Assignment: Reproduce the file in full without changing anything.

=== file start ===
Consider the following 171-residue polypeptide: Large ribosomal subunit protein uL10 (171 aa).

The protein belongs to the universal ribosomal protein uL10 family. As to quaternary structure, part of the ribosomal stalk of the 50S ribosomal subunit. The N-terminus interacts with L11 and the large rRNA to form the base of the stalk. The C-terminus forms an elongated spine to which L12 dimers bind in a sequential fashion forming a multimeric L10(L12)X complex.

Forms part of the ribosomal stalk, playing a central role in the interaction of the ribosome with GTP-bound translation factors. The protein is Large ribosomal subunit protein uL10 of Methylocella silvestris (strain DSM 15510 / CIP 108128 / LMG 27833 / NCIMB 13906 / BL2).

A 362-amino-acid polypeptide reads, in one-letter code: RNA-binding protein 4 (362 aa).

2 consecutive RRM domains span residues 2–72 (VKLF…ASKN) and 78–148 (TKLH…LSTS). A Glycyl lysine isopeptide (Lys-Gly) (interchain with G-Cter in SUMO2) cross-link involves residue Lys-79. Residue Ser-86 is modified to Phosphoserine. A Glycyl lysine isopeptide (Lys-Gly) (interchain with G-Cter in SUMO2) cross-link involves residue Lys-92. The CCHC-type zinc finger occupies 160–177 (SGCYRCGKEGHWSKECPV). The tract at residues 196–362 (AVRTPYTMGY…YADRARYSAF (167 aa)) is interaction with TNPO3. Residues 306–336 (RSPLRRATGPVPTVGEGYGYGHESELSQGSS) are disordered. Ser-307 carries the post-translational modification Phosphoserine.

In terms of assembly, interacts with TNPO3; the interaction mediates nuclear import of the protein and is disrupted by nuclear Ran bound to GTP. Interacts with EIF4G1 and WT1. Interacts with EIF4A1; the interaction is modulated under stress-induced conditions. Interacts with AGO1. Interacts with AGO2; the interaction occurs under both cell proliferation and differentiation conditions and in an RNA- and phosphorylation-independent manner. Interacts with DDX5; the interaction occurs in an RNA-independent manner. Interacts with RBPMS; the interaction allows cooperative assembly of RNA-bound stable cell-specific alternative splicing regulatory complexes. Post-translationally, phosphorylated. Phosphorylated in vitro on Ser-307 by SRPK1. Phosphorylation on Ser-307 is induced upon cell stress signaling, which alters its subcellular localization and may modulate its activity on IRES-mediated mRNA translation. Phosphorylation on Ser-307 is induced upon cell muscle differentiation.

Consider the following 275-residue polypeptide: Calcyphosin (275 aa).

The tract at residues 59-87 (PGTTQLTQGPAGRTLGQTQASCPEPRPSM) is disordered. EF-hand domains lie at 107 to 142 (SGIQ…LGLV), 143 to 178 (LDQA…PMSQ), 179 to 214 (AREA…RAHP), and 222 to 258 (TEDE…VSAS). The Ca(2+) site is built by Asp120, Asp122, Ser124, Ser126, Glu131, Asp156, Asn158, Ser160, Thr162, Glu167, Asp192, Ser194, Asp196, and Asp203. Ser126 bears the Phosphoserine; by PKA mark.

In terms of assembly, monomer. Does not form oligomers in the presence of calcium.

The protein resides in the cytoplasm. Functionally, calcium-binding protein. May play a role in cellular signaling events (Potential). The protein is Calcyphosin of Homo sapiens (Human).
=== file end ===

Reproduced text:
Consider the following 171-residue polypeptide: Large ribosomal subunit protein uL10 (171 aa).

The protein belongs to the universal ribosomal protein uL10 family. As to quaternary structure, part of the ribosomal stalk of the 50S ribosomal subunit. The N-terminus interacts with L11 and the large rRNA to form the base of the stalk. The C-terminus forms an elongated spine to which L12 dimers bind in a sequential fashion forming a multimeric L10(L12)X complex.

Forms part of the ribosomal stalk, playing a central role in the interaction of the ribosome with GTP-bound translation factors. The protein is Large ribosomal subunit protein uL10 of Methylocella silvestris (strain DSM 15510 / CIP 108128 / LMG 27833 / NCIMB 13906 / BL2).

A 362-amino-acid polypeptide reads, in one-letter code: RNA-binding protein 4 (362 aa).

2 consecutive RRM domains span residues 2–72 (VKLF…ASKN) and 78–148 (TKLH…LSTS). A Glycyl lysine isopeptide (Lys-Gly) (interchain with G-Cter in SUMO2) cross-link involves residue Lys-79. Residue Ser-86 is modified to Phosphoserine. A Glycyl lysine isopeptide (Lys-Gly) (interchain with G-Cter in SUMO2) cross-link involves residue Lys-92. The CCHC-type zinc finger occupies 160–177 (SGCYRCGKEGHWSKECPV). The tract at residues 196–362 (AVRTPYTMGY…YADRARYSAF (167 aa)) is interaction with TNPO3. Residues 306–336 (RSPLRRATGPVPTVGEGYGYGHESELSQGSS) are disordered. Ser-307 carries the post-translational modification Phosphoserine.

In terms of assembly, interacts with TNPO3; the interaction mediates nuclear import of the protein and is disrupted by nuclear Ran bound to GTP. Interacts with EIF4G1 and WT1. Interacts with EIF4A1; the interaction is modulated under stress-induced conditions. Interacts with AGO1. Interacts with AGO2; the interaction occurs under both cell proliferation and differentiation conditions and in an RNA- and phosphorylation-independent manner. Interacts with DDX5; the interaction occurs in an RNA-independent manner. Interacts with RBPMS; the interaction allows cooperative assembly of RNA-bound stable cell-specific alternative splicing regulatory complexes. Post-translationally, phosphorylated. Phosphorylated in vitro on Ser-307 by SRPK1. Phosphorylation on Ser-307 is induced upon cell stress signaling, which alters its subcellular localization and may modulate its activity on IRES-mediated mRNA translation. Phosphorylation on Ser-307 is induced upon cell muscle differentiation.

Consider the following 275-residue polypeptide: Calcyphosin (275 aa).

The tract at residues 59-87 (PGTTQLTQGPAGRTLGQTQASCPEPRPSM) is disordered. EF-hand domains lie at 107 to 142 (SGIQ…LGLV), 143 to 178 (LDQA…PMSQ), 179 to 214 (AREA…RAHP), and 222 to 258 (TEDE…VSAS). The Ca(2+) site is built by Asp120, Asp122, Ser124, Ser126, Glu131, Asp156, Asn158, Ser160, Thr162, Glu167, Asp192, Ser194, Asp196, and Asp203. Ser126 bears the Phosphoserine; by PKA mark.

In terms of assembly, monomer. Does not form oligomers in the presence of calcium.

The protein resides in the cytoplasm. Functionally, calcium-binding protein. May play a role in cellular signaling events (Potential). The protein is Calcyphosin of Homo sapiens (Human).